• Troy I 3000–2600 BC (Western Anatolian EB 1)
  • Troy II 2600–2250 BC (Western Anatolian EB 2)
  • Troy III 2250–2100 BC (Western Anatolian EB 3 [early])
  • Troy IV 2100–1950 BC (Western Anatolian EB 3 [middle])
  • Troy V: 20th–18th centuries BC (Western Anatolian EB 3 [late])
  • Troy VI: 17th–15th centuries BC
  • Troy VIh: late Bronze Age, 14th century BC
  • Troy VIIa: c. 1300–1190 BC, most likely setting for Homer’s story
  • Troy VIIb1: 12th century BC
  • Troy VIIb2: 11th century BC
  • Troy VIIb3: until c. 950 BC
  • Troy VIII: c. 700–85 BC
  • Troy IX: 85 BC–c. AD 500.

(Wood 1985)

Map of Troy ©Ancient Wisdom
Map of Troy
©Ancient Wisdom

The archaeological explorations of the site began in 1865 when British archaeologist Frank Calvert undertook some trial excavations. However, proper excavations did not happen until 1868. Here is an outline of the work carried out so far,

  • 1865                     Trial excavation by British archaeologist Frank Calvert
  • 1868                     Excavated by German archaeologist Heinrich                                                 Schliemann
  • 1871-1873            Excavated by Heinrich Schliemann
  • 1893-1984           Excavated by Wilhelm Dörpfeld
  • 1932-1938           Excavated by Carl Blegan
  • 1988                     Excavated by Professor Manfred Korfmann and                                             Professor Brian Rose,  University of Tübingen
  • 1993                     Surveyed and excavated by Professor Manfred                                               Korfmann
  • 2006                    Excavated by Ernst Pernicka
  • 2013                    An international team was assembled to undertake                                      excavations but their permit was cancelled at the last                                  minute so no excavations took place
  • 2014                    Excavated by Çanakkale Oneskiz Mart University.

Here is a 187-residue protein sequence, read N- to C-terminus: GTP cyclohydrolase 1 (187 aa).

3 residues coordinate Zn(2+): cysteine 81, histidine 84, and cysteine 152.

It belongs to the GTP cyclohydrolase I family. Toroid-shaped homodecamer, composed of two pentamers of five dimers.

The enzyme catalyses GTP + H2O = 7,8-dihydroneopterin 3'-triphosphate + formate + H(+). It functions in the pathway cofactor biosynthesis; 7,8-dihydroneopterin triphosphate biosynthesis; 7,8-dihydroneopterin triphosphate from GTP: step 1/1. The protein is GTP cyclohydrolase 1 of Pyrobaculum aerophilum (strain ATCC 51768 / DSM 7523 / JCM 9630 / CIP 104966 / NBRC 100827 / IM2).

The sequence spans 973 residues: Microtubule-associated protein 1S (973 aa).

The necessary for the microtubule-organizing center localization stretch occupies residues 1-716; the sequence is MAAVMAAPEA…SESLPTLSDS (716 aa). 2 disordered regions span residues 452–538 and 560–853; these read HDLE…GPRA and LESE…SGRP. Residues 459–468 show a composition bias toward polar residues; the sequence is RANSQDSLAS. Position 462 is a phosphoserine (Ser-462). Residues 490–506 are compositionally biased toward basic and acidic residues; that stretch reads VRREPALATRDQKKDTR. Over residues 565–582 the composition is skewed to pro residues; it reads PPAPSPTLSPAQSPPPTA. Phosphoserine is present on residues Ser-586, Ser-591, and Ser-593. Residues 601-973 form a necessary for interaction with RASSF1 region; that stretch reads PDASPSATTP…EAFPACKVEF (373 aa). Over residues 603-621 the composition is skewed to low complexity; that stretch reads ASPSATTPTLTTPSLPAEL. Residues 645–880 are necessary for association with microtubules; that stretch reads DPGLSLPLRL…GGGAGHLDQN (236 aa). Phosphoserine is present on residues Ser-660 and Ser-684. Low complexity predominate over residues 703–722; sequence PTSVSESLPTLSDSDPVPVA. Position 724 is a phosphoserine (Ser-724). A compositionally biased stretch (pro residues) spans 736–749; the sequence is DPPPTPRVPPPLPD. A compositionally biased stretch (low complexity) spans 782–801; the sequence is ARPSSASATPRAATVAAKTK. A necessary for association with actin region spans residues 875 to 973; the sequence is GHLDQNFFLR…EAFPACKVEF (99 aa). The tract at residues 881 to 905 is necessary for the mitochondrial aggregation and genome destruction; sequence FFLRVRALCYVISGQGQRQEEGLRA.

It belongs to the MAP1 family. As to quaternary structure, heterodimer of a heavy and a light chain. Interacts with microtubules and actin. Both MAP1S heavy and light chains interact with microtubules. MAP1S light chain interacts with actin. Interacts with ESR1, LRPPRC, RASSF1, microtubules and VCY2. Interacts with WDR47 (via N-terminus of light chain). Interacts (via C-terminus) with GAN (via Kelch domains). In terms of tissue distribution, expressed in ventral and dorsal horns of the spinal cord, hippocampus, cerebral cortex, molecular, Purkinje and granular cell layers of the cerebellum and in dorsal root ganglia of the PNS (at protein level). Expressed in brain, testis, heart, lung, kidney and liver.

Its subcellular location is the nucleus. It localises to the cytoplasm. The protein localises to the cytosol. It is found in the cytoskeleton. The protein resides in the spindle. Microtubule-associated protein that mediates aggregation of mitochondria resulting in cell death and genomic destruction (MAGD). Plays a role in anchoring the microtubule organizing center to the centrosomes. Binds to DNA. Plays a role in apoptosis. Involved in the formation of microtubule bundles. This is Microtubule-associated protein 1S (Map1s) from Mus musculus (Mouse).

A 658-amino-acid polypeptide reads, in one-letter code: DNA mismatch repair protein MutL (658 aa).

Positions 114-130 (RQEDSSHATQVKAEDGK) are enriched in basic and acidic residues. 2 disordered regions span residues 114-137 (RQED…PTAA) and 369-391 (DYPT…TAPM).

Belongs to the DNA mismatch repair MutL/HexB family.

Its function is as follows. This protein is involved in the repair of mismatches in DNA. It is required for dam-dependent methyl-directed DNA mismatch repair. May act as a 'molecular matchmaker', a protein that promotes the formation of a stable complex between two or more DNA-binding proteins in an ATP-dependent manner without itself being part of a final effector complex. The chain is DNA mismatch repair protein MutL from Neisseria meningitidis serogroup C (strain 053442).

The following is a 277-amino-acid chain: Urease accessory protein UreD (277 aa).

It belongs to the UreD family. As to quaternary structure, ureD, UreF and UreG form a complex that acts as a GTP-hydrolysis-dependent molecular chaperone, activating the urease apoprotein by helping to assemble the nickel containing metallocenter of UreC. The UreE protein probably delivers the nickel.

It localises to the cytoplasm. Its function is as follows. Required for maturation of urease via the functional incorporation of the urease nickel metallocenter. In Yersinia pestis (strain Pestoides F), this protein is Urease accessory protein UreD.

In 1995 a Luwwain biconvex seal was discovered at the site of Troy III and it has sparked debates as to the language of the city at the time.

Troy is a UNESCO World Heritage Site and is considered to be one of the major archaeological sites in the world due to its legendary status amongst the Classics. Well worth a visit and definitely on my bucket list!!

Walls of Troy Public Domain
Walls of Troy
Public Domain



  •  Allen. S. H. 1999. Finding the Walls of Troy: Frank Calvert and Heinrich Schliemann at Hisarlik. California: University of California Press.
  • Rubalcaba, J., & Cline. E. H. 2011. Digging for Troy: From Homer to Hisarlik. Watertown, MA: Charlesbridge Publishing.
  • Schliemann. H. 2010. Troy and Its Remains: A Narrative of Researches and Discoveries Made on the Site of Ilium, and in the Trojan Plain. Cambridge: Cambridge University Press.
  • Wood. M. 1985. In Search of the Trojan War. London: BBC Books.
  • Apollo and Poseidon Punishing Troy – Paolo Fiammingo – Apollo and Poseidon Punishing Troy – WGA07877″ by Pauwels Franck (circa 1540–1596) – Web Gallery of Art:   Image  Info about artwork. Licensed under Public Domain via Wikimedia Commons – http://commons.wikimedia.org/wiki/File:Paolo_Fiammingo_-_Apollo_and_Poseidon_Punishing_Troy_-_WGA07877.jpg#/media/File:Paolo_Fiammingo_-_Apollo_and_Poseidon_Punishing_Troy_-_WGA07877.jpg.
  • Walls of Troy – “Troja 2809141353” by Atriplex82 – Own work. Licensed under Public Domain via Wikimedia Commons – http://commons.wikimedia.org/wiki/File:Troja_2809141353.jpg#/media/File:Troja_2809141353.jpg.
  • Troy (Ilion) – , Turkey (7446572740)” by Carole Raddato from FRANKFURT, Germany – Troy (Ilion), TurkeyUploaded by Marcus Cyron. Licensed under CC BY-SA 2.0 via Wikimedia Commons – http://commons.wikimedia.org/wiki/File:Troy_(Ilion),_Turkey_(7446572740).jpg#/media/File:Troy_(Ilion),_Turkey_(7446572740).jpg


Great Books to Read…….




Great Web Pages to Look At…….


Activity – word-search-20 March-2015-docx

One Comment on “What is an Open Field System?; Winchester 1873 Rifle; Troy.

  1. Pingback: What is Ridge and Furrow? – Roman Eagle Statue, London – Cuello Archaeological Site, Belize | The Young Archaeologist